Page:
Pimp Your Hedge
Since the Sharp Practice and Chain of Command videos have been running on Beasts of War we have had dozens of people asking where they can get hold of the hedge sections that we use for our games. The simple answer is that Andy at The Last Valley make them for us, but they are not an off the peg product.
Andy has been known around the wargame show circuit for years and understandably so, the quality of the terrain he produces is excellent and very fairly priced. As part of his normal catalogue, he produces 12″ and 6″ sections of “hedges” which, in fairness are much more than just hedges. Each section is hand made and that allows for some really nice variation with hedges of horse hair interspersed with short sections of wall and the occasional tree. Andy offers them on a European green base or a more arid yellow one.
I had always gone for the green bases until we were preparing Sharp Practice for the printer and good chum of Lard and our official artist, Jim Ibbotson, sent me some photos featuring Last Valley terrain which he had enhanced with a few additions. I decided to try to follow his example and pimp my trees.
For a start, I prefer slightly shorter sections of hedge, so Andy very kindly made me some 4″ and 8″ lengths. Rather than go with the green base, I went with the yellow arid base as this gave me the base colour I wanted. That looks like this, straight out of the box:
As you can see, this is a spanking bit of kit as it stands. So why bugger about changing it? Well, for me the difference between good terrain and great terrain is a very thin margin. If I find a good product which can reward me by becoming really great with a minimal amount of work then that is a great return on time invested. It’s always worth looking at any model or piece of terrain and thinking “Can I pimp this and make it look better?” If the answer is yes, but it will take a great amount of time and effort then DO NOT BOTHER. If the answer is yes, and it will be a quick fix then go for it.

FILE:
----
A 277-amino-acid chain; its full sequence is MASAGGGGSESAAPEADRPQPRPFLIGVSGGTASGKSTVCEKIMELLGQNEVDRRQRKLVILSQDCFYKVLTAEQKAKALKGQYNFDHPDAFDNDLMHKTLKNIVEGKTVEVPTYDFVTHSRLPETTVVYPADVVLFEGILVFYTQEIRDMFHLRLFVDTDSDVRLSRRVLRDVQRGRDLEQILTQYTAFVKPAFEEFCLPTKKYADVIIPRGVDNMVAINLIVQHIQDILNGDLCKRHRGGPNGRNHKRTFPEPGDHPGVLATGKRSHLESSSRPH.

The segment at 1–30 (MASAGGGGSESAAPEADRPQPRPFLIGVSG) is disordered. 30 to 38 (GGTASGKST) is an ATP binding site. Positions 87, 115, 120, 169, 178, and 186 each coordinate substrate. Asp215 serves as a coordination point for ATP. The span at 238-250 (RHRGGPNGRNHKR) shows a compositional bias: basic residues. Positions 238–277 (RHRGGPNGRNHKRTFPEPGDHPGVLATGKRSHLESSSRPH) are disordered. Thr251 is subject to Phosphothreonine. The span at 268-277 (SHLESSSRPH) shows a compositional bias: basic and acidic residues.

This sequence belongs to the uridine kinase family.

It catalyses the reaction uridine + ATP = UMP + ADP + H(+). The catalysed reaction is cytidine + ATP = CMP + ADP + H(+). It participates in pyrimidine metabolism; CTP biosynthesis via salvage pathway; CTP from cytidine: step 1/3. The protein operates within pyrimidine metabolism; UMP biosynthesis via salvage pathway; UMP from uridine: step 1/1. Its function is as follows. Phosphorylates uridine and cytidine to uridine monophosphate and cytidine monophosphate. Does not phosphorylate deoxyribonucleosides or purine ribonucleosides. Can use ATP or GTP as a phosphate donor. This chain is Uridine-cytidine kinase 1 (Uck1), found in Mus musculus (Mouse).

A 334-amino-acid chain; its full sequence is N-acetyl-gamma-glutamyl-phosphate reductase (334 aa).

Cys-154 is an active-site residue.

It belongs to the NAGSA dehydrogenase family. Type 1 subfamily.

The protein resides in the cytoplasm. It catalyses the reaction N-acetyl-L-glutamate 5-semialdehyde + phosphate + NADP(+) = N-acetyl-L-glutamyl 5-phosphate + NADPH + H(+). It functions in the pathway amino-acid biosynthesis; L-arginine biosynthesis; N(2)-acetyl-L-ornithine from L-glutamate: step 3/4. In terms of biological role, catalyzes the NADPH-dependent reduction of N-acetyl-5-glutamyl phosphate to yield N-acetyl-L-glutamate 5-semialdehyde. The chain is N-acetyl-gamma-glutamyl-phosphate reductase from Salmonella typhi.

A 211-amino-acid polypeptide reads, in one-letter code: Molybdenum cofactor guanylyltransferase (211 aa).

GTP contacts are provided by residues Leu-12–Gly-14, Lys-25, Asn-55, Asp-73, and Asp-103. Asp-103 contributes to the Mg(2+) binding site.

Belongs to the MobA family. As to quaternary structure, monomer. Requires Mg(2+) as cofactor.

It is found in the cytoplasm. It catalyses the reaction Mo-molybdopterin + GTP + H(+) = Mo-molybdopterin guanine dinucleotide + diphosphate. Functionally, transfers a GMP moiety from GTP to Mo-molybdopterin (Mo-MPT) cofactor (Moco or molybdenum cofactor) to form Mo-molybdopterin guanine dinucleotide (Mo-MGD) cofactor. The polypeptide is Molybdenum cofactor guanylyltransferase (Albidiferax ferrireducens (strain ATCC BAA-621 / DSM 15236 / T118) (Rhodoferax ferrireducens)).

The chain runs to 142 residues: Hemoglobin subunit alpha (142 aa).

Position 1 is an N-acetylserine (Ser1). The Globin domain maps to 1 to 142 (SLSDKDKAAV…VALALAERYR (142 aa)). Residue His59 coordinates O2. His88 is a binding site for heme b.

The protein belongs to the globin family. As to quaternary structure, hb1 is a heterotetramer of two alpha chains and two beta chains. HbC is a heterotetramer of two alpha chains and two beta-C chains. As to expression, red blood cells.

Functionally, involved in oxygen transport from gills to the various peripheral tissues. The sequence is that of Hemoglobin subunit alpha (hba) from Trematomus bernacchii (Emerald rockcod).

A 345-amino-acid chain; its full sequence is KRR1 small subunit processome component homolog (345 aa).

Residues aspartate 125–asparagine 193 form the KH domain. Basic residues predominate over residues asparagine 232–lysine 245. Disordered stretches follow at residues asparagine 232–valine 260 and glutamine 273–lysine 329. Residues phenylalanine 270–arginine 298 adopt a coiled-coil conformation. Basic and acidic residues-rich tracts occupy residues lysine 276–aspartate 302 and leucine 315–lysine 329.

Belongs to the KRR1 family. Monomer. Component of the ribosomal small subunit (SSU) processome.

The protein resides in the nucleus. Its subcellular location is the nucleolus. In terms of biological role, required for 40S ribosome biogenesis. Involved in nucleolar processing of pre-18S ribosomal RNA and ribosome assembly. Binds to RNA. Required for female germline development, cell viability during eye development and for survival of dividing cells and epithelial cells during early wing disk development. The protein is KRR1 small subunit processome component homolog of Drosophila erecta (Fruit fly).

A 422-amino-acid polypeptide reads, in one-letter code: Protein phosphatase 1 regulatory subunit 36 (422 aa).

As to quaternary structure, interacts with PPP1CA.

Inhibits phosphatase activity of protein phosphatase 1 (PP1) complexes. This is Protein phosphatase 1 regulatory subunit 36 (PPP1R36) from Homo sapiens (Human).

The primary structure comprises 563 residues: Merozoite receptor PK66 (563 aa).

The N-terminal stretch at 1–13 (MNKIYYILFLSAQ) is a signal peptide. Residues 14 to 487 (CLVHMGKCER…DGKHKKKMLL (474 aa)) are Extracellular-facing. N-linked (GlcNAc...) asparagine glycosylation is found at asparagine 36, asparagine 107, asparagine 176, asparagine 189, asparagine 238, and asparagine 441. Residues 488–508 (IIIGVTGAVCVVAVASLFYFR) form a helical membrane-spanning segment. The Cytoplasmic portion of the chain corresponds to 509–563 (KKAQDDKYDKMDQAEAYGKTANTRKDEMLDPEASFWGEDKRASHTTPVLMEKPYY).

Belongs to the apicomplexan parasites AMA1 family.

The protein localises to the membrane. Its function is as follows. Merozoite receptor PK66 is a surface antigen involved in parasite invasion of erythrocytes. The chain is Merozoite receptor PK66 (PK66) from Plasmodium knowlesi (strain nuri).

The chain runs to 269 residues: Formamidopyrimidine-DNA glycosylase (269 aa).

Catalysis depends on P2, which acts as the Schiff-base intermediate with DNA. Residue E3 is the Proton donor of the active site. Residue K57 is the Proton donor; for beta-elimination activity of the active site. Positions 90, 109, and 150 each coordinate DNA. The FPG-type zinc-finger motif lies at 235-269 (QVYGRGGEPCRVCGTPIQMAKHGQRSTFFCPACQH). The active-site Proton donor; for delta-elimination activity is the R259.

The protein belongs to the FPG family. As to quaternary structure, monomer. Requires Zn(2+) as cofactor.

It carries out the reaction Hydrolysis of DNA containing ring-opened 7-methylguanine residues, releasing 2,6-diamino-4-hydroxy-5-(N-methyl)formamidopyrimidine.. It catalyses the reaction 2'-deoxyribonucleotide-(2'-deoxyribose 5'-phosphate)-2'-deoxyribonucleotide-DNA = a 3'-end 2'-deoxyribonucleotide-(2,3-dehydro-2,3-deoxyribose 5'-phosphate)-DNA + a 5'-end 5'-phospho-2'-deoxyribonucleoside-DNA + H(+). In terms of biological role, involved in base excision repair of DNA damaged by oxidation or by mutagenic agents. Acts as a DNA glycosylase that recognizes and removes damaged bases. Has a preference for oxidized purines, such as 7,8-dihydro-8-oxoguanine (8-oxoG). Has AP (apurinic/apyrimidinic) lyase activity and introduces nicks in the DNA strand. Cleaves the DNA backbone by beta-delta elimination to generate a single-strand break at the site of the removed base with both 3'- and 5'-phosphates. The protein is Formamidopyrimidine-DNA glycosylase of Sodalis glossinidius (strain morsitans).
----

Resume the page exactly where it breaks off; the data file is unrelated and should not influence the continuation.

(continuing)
I began by adding a few patches of rocky ground. For this I used sharp sand with some cork model railway rocks in it. Nice and simple, just a few dabs of PVA glue…
…and then chuck the sand on those area.
Fairly obviously, I am doing this on a some old news paper so that I can re-collect the surplus sand and rock mix and recycle it as I work through my sections of hedge. Let that dry, then paint over each area with a 50% mix of water and PVA. That then seals the rocks in place so they won’t fall off later.
I let that dry overnight and then sorted out some match pots of household paint to paint the sections with. I got four pots out, but in the end, I only used two. The yellow on the far left is Home of Colour Matt Warm Yellow and the second from the right is County Cream from the Homebase Weathercoat range of masonry paints. Both of these were had from Homebase for a pound or so. What you will also note is that I have a tube of Daler and Rowney Zinc White. Unusually, this is an oil paint which I use for the final highlight. Oil paints take longer to dry, but the final white highlight needs to really pop out and I find the density of the oil achieves that. It’s the only thing I use oils for, but for a bright white this really works.
So, armed with a decent flat-headed large brush, I slapped the Warm Yellow onto my paper and began to dry brush.
Please note, this is not painting, this is just a rough dry-brush to catch the main rocky bits.
With that done, I let that dry for fifteen minutes and went on to County Cream, repeating the process but with about 10% less pressure on the brush. There is no need for accuracy here. It covers where it touches and that gives a nice depth to the model. Don’t forget to paint the stone wall sections in the same way.
The image below shows how the base colour on the original model combines nicely with my two colours to really make the rocks pop out.
Finally, dry-brush on the oil paint. Allow that to dry, ideally for a couple of hours, and then add static grass by painting PVA onto the base. Avoid the rocky areas and try to give an uneven coverage so some of the earth shows through.
On the pictures above and below, you can see how the hedges fit in well on my darker northern European table. On a southern European table the match is perfect.
As can be seen, the mix of 4″ and 8″ sections allows us to create a really nice feeling for fields which are not entirely enclosed. For WWII, a few sections of wire fences, made with matches and fuse wire and based the same way, can give a more 20th Century look.
Anyway, I do hope that short tutorial shows how with a little effort we can take an off-the-peg product and make it look unique.
Last Valley do not have a website, Andy is just too busy as it is. However, he has a Facebook page here:
And can be emailed at firstname.lastname@example.org